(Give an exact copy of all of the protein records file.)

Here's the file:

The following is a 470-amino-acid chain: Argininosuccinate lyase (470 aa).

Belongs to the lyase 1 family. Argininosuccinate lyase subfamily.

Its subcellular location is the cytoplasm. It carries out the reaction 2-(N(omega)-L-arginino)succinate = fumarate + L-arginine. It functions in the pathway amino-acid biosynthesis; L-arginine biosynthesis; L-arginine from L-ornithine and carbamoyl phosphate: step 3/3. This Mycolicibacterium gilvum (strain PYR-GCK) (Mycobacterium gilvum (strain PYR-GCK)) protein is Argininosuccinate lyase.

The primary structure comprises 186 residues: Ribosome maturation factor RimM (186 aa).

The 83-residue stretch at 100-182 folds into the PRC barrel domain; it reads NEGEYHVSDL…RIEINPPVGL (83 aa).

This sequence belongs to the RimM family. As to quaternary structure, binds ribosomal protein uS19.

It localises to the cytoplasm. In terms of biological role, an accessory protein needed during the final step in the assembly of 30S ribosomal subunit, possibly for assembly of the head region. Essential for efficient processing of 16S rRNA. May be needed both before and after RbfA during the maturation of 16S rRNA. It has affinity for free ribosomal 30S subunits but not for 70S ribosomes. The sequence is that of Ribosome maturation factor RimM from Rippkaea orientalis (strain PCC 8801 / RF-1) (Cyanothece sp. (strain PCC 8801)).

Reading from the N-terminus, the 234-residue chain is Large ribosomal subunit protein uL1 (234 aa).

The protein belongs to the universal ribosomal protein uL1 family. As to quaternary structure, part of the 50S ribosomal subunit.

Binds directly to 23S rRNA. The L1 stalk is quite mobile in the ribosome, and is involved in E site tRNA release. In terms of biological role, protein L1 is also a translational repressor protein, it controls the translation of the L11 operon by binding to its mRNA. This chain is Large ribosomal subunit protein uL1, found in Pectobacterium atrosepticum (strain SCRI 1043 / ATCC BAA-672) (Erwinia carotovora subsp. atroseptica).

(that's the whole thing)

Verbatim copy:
The following is a 470-amino-acid chain: Argininosuccinate lyase (470 aa).

Belongs to the lyase 1 family. Argininosuccinate lyase subfamily.

Its subcellular location is the cytoplasm. It carries out the reaction 2-(N(omega)-L-arginino)succinate = fumarate + L-arginine. It functions in the pathway amino-acid biosynthesis; L-arginine biosynthesis; L-arginine from L-ornithine and carbamoyl phosphate: step 3/3. This Mycolicibacterium gilvum (strain PYR-GCK) (Mycobacterium gilvum (strain PYR-GCK)) protein is Argininosuccinate lyase.

The primary structure comprises 186 residues: Ribosome maturation factor RimM (186 aa).

The 83-residue stretch at 100-182 folds into the PRC barrel domain; it reads NEGEYHVSDL…RIEINPPVGL (83 aa).

This sequence belongs to the RimM family. As to quaternary structure, binds ribosomal protein uS19.

It localises to the cytoplasm. In terms of biological role, an accessory protein needed during the final step in the assembly of 30S ribosomal subunit, possibly for assembly of the head region. Essential for efficient processing of 16S rRNA. May be needed both before and after RbfA during the maturation of 16S rRNA. It has affinity for free ribosomal 30S subunits but not for 70S ribosomes. The sequence is that of Ribosome maturation factor RimM from Rippkaea orientalis (strain PCC 8801 / RF-1) (Cyanothece sp. (strain PCC 8801)).

Reading from the N-terminus, the 234-residue chain is Large ribosomal subunit protein uL1 (234 aa).

The protein belongs to the universal ribosomal protein uL1 family. As to quaternary structure, part of the 50S ribosomal subunit.

Binds directly to 23S rRNA. The L1 stalk is quite mobile in the ribosome, and is involved in E site tRNA release. In terms of biological role, protein L1 is also a translational repressor protein, it controls the translation of the L11 operon by binding to its mRNA. This chain is Large ribosomal subunit protein uL1, found in Pectobacterium atrosepticum (strain SCRI 1043 / ATCC BAA-672) (Erwinia carotovora subsp. atroseptica).